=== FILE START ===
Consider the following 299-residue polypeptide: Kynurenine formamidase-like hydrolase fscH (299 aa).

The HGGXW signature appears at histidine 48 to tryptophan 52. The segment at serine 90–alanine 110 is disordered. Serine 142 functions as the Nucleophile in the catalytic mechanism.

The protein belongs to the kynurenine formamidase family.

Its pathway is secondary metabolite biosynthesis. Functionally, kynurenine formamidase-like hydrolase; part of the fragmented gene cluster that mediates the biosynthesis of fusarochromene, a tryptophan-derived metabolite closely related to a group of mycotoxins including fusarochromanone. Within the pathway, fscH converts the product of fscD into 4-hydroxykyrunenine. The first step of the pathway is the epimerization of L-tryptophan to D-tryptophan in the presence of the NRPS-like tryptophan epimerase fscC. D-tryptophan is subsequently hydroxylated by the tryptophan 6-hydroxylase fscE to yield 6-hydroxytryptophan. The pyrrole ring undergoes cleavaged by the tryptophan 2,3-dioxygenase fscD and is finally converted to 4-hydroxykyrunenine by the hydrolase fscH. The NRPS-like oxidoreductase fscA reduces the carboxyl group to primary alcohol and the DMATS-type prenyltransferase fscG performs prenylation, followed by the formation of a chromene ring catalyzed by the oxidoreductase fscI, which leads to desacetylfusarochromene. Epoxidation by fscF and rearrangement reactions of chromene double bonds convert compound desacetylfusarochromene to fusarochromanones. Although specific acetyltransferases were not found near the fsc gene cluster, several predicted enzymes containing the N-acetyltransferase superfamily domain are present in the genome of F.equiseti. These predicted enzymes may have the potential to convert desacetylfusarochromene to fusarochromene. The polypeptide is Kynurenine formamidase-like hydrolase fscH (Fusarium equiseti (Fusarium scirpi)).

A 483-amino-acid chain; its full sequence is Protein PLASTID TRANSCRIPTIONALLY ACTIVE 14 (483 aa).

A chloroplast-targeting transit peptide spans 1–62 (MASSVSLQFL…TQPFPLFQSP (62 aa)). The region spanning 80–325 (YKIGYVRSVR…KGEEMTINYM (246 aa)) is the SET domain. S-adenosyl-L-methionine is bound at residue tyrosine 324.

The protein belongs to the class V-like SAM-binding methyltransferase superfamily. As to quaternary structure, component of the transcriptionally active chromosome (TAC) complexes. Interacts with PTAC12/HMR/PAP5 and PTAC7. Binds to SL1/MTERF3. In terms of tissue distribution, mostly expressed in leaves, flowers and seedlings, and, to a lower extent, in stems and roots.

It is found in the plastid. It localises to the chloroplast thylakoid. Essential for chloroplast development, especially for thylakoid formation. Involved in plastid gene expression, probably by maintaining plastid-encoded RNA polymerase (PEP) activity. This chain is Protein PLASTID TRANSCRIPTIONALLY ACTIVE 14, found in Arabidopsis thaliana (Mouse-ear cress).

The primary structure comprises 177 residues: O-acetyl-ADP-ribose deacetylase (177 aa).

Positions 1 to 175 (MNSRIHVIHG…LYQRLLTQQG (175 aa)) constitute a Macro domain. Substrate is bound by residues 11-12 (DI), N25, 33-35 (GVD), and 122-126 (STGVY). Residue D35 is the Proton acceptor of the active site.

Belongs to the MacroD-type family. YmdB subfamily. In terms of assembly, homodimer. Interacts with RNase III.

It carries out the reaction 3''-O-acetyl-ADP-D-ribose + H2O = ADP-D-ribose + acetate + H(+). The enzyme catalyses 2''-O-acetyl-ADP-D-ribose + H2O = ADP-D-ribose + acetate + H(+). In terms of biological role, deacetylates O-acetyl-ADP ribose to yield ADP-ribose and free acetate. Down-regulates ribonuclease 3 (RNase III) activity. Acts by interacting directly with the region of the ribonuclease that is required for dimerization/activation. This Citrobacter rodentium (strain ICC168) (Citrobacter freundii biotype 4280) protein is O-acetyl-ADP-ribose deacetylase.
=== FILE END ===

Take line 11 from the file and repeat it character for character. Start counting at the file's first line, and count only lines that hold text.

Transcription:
Belongs to the MacroD-type family. YmdB subfamily. In terms of assembly, homodimer. Interacts with RNase III.